Los Lobos, Disconnected in New York City. This typically unassuming concert set is designed as a celebration of the West Los Angeles band's 40th anniversary. It downplays hit parades in favor of overlooked album cuts. The songs are then performed in a largely unplugged setting that places the Lobos crew in the opposite coast from its home.
The Rolling Stones, Sweet Summer Sun, Hyde Park Live. Just as this latest Stones live album — the double CD/single DVD version is most recommended — settles into the familiar, out jumps Emotional Rescue with brass, sass and Mick Jagger's impossible falsetto. The Stones, ever impervious to age, remain on a roll.
Big Star, Playlist: The Very Best of Big Star. While not a definitive look at Big Star's remarkable pop smarts, this entry in the Legacy label's Playlist series is a comprehensive introduction for novice fans. It pairs the band's brilliant '70s work with a fine mix of live and studio cuts from its '90s renaissance. Alex Chilton is in full anti-pop star form throughout.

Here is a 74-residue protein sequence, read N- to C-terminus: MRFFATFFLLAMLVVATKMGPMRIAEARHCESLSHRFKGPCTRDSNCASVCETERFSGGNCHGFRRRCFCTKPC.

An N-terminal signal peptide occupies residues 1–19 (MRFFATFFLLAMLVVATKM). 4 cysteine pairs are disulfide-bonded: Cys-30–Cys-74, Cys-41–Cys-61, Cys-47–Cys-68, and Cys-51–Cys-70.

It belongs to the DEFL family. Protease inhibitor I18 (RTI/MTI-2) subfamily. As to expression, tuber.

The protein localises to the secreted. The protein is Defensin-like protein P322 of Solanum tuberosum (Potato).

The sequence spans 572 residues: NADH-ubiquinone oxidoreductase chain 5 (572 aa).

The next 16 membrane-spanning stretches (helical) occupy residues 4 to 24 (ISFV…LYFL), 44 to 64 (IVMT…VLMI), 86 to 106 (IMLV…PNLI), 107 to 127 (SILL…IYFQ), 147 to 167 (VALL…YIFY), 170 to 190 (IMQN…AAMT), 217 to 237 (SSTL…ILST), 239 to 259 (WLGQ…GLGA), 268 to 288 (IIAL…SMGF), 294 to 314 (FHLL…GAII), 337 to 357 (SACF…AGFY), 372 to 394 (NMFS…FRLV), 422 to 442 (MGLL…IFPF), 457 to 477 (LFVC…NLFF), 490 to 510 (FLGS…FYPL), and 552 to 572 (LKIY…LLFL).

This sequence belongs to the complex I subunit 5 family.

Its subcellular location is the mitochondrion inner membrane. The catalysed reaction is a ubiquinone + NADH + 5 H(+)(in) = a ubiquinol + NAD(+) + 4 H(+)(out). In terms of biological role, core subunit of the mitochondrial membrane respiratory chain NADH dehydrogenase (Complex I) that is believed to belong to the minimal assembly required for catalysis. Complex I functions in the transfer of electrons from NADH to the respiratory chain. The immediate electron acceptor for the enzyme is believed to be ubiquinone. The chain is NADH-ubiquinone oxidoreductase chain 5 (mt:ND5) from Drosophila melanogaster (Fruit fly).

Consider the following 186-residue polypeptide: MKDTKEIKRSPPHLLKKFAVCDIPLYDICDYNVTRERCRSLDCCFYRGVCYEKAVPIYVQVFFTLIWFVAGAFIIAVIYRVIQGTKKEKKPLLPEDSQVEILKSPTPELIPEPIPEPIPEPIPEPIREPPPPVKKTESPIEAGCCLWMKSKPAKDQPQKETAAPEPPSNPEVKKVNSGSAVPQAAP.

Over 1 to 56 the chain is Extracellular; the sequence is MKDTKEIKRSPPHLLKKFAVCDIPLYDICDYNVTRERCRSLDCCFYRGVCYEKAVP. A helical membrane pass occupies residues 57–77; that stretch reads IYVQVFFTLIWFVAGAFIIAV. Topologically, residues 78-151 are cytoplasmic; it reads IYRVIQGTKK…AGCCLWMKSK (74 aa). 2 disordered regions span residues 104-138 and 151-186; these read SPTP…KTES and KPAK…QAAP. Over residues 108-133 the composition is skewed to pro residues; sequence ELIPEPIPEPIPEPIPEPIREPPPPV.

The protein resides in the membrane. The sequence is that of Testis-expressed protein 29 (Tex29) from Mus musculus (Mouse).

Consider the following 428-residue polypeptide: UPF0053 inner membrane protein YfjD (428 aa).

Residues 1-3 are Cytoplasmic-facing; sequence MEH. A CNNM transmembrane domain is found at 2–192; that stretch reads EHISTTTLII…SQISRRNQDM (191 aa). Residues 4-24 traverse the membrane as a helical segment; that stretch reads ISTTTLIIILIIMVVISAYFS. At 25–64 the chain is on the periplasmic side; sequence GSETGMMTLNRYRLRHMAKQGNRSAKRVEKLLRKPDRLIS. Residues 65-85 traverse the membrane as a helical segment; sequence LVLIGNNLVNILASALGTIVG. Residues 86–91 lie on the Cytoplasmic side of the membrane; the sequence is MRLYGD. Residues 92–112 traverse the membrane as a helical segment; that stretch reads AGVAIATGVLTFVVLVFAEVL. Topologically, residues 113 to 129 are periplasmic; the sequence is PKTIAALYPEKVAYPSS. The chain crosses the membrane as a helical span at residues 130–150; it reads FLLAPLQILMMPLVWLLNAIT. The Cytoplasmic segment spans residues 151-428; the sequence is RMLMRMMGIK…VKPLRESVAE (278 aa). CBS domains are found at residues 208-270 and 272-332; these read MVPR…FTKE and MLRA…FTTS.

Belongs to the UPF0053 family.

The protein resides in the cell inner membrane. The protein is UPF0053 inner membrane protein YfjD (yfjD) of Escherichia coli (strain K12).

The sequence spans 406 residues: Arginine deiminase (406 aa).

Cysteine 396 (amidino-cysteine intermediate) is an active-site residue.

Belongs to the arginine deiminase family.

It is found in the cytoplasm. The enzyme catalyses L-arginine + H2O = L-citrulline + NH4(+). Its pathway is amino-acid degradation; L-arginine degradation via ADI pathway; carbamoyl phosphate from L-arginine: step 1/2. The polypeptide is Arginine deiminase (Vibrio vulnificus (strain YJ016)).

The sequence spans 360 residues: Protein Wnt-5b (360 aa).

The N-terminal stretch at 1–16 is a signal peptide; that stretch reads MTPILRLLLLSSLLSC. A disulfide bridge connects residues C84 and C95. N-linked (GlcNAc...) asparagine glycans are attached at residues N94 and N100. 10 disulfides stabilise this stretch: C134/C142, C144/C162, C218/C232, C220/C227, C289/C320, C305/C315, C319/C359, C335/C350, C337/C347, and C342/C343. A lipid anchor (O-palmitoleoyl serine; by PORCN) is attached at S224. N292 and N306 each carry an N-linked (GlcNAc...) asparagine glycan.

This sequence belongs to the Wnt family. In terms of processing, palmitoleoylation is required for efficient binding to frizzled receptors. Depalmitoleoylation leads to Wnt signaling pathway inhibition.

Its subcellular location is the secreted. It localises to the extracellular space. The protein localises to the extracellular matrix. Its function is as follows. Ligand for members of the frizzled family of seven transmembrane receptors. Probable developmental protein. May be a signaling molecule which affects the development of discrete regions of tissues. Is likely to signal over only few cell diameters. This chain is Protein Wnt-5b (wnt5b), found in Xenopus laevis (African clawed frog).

The Band, Live at the Royal Academy of Music 1971. Available as a double-disc album and a vastly more recommended five-disc boxed set, Royal Academy expands The Band's Rock of Ages with a gold mine of unreleased alternate takes, many emphasizing Allen Toussaint's soul-charged horn arrangements. A showcase of The Band at its undeniable best.
Allen Toussaint, Songbook. Speaking of the great Toussaint, Songbook offers a terrific career overview through a series of solo piano concerts at Joe's Pub in New York, the performance home that this master New Orleans songwriter and stylist adopted in the wake of Hurricane Katrina. The result is a properly dignified set from a pop-soul giant.
Various artists, Eric Clapton Crossroads Guitar Festival 2013. Clapton operates more as the curator for this ongoing guitar summit than as its marquee act. As such, this two-disc set of guitar-slinging exploits has plenty of star power. But the collaborations — like the teaming of Sonny Landreth and Derek Trucks on Congo Square — steal the show.